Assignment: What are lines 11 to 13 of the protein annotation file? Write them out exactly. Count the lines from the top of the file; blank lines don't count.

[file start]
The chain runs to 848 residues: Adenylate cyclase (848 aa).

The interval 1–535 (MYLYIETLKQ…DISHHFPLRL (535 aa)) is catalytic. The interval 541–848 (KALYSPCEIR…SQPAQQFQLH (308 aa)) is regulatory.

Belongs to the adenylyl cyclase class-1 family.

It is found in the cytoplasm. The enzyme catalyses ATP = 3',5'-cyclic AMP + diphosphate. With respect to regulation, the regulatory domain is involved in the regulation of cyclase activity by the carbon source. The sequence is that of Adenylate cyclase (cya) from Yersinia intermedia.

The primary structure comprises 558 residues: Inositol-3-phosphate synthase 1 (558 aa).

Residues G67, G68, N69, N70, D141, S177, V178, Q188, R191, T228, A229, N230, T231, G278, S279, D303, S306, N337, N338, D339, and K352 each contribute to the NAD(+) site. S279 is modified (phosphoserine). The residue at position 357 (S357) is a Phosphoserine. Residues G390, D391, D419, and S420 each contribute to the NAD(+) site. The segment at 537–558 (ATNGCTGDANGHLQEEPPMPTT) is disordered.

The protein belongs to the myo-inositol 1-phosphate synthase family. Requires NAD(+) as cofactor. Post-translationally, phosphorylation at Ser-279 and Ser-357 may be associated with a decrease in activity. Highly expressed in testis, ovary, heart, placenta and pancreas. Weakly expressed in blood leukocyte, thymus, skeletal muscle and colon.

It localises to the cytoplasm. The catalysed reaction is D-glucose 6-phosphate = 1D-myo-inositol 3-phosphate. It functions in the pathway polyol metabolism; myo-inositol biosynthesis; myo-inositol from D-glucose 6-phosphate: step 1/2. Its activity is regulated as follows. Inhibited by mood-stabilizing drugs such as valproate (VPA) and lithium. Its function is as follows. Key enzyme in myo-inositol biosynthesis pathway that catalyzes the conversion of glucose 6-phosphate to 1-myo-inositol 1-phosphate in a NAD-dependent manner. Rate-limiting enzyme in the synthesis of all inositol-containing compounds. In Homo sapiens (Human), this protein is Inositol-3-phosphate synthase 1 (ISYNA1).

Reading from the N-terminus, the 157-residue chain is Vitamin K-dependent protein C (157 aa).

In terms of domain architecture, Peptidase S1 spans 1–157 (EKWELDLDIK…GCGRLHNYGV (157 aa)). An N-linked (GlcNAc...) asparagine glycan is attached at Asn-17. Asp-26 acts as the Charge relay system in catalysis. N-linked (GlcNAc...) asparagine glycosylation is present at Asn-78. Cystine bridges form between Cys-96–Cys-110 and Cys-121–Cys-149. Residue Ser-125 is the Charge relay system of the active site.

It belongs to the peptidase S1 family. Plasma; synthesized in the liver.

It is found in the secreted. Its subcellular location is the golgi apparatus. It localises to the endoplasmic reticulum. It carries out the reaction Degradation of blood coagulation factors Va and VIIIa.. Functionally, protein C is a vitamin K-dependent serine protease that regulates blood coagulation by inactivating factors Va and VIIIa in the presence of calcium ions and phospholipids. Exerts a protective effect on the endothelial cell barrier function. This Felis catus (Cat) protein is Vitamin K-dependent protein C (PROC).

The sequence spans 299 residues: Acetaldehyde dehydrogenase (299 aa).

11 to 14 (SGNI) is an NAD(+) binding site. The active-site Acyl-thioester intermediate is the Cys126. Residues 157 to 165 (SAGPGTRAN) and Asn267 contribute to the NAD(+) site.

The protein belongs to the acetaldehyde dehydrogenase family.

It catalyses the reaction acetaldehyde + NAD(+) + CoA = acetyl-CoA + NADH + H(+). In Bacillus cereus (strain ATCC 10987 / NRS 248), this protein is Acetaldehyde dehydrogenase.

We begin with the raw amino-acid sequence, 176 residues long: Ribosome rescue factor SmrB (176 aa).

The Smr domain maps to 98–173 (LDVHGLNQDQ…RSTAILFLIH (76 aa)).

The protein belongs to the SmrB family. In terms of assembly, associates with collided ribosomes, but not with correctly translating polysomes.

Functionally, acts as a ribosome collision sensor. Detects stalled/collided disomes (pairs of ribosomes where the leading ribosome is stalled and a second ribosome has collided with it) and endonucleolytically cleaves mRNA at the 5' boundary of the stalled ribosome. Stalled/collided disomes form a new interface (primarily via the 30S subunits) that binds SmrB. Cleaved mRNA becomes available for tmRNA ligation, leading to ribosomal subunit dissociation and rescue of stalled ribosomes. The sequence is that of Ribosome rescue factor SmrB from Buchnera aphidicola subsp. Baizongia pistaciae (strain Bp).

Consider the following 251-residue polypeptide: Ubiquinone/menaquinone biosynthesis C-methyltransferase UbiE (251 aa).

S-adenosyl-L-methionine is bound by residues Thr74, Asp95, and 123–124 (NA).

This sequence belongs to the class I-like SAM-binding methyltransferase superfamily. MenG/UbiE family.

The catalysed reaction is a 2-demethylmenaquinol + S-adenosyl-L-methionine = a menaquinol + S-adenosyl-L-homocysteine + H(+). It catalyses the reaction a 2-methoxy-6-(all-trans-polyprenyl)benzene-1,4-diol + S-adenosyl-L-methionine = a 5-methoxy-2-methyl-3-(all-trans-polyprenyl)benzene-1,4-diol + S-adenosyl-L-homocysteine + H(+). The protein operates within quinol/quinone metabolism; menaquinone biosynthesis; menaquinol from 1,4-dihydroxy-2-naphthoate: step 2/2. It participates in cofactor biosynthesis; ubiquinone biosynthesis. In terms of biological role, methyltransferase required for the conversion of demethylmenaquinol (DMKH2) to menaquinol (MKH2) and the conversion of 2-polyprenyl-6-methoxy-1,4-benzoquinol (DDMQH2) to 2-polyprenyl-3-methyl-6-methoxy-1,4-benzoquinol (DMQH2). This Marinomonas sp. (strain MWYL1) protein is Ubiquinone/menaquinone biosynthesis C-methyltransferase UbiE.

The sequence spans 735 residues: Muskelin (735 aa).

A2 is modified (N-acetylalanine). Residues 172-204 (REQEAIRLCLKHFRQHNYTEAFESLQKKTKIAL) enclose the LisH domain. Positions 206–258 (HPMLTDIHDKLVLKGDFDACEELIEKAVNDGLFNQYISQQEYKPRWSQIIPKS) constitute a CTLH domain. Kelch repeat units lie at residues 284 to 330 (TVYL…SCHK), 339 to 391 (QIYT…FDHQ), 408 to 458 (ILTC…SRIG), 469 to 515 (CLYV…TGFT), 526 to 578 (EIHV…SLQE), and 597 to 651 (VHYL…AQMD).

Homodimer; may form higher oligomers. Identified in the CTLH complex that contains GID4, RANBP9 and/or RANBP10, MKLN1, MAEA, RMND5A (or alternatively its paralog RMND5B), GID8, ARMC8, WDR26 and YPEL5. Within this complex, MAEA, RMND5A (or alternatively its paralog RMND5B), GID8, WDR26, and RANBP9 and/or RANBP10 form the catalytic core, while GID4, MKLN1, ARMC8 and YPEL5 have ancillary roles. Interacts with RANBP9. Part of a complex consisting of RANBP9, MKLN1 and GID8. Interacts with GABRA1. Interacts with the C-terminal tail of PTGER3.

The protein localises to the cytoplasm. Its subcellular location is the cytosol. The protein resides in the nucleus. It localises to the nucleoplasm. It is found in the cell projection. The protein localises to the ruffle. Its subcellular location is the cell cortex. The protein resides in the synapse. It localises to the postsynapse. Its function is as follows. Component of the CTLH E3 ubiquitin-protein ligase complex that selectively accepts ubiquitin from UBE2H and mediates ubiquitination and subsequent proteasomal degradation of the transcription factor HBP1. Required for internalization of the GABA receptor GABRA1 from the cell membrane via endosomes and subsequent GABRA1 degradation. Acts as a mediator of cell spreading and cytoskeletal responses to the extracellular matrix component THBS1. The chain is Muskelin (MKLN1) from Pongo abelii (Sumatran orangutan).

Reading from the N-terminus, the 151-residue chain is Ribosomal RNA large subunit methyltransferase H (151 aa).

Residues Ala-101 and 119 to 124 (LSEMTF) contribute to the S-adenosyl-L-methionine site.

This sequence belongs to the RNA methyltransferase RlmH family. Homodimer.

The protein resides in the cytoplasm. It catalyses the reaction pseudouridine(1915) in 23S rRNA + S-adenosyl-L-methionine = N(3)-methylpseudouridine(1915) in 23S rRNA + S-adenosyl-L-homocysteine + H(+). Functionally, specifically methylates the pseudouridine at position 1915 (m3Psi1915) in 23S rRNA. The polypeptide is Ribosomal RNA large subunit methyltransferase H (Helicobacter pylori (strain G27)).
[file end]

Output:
It belongs to the peptidase S1 family. Plasma; synthesized in the liver.

It is found in the secreted. Its subcellular location is the golgi apparatus. It localises to the endoplasmic reticulum. It carries out the reaction Degradation of blood coagulation factors Va and VIIIa.. Functionally, protein C is a vitamin K-dependent serine protease that regulates blood coagulation by inactivating factors Va and VIIIa in the presence of calcium ions and phospholipids. Exerts a protective effect on the endothelial cell barrier function. This Felis catus (Cat) protein is Vitamin K-dependent protein C (PROC).

The sequence spans 299 residues: Acetaldehyde dehydrogenase (299 aa).